MindView 3 also offers a separate “focus mode,” which operates a little differently. Instead of displaying only the currently selected topic and its children, focus mode zooms in on the currently-selected topic, while leaving the rest of the map also visible (but outside of the workspace). Why two focus modes? MatchWare explained that focus mode was actually designed to be a presentation aid. They discovered that when users were making presentations to larger audiences, people in the back of the room could not see all of the detail contained in complex mind maps. Curiously, however, when you toggle off the focus mode, your map doesn’t return to its previous level of zoom. If you’re presenting from your mind map, this could get rather clunky.
Sophisticated calculation capabilities
Perhaps the most surprising new capability in MindView 3 Business Edition is the addition of a powerful set of calculation tools that can be applied to map topics. This isn’t a topic “roll-up” function like we’ve seen in several other high-end mind mapping tools, where the program simply totals the values attached to map branches and “rolls up” the sub-totals and grand total all the way up to the central topic. MindView’s capabilities go well beyond that.
MindView 3 Business Edition lets you enter multiple types of numerical data on any of the branches of your Mind Map. This allows you to display values such as sales numbers, costs, exchange rates, and to enter calculations. Once you create calculation fields, you can set up default values for them, so you don’t have to enter them into each branch in your map – a real time-saver! These default values can also be easily over-written. You can enter formulas directly on branches. You can type formulas in an intuitive manner, using values and any of the mathematical operators + – * / ( ). You can also use the built-in functions SUM, AVG, MIN, MAX, COUNT by selecting them from a drop-down list in the calculation pane. The program also gives you control over the formats in which numbers are displayed, such as currency symbols, the number of decimal places that should be displayed and “follow text” that will automatically be inserted after you entered a calculation value in a field (for example, if you had the follow text value set to “000” and you entered “1”, the program would automatically change that value to display 1,000).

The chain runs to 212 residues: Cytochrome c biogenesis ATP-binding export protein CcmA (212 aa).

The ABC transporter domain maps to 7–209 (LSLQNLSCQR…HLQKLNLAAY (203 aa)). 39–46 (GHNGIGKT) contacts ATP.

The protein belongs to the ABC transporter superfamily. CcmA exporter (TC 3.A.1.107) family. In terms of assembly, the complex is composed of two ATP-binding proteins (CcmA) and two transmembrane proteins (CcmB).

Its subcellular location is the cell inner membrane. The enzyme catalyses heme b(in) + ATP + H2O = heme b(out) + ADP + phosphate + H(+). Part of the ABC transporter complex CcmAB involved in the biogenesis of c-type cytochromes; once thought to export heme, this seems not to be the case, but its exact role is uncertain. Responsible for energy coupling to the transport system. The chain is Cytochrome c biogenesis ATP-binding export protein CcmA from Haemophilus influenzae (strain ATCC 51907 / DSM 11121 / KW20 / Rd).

MindView 3 Business Edition’s ability to handle numerical calculations with such power and flexibility place it head and shoulders above any other mind mapping program. If you’re doing business planning and want to capture revenues, expenses and other numerical values in your planning map, this program can handle those tasks with ease.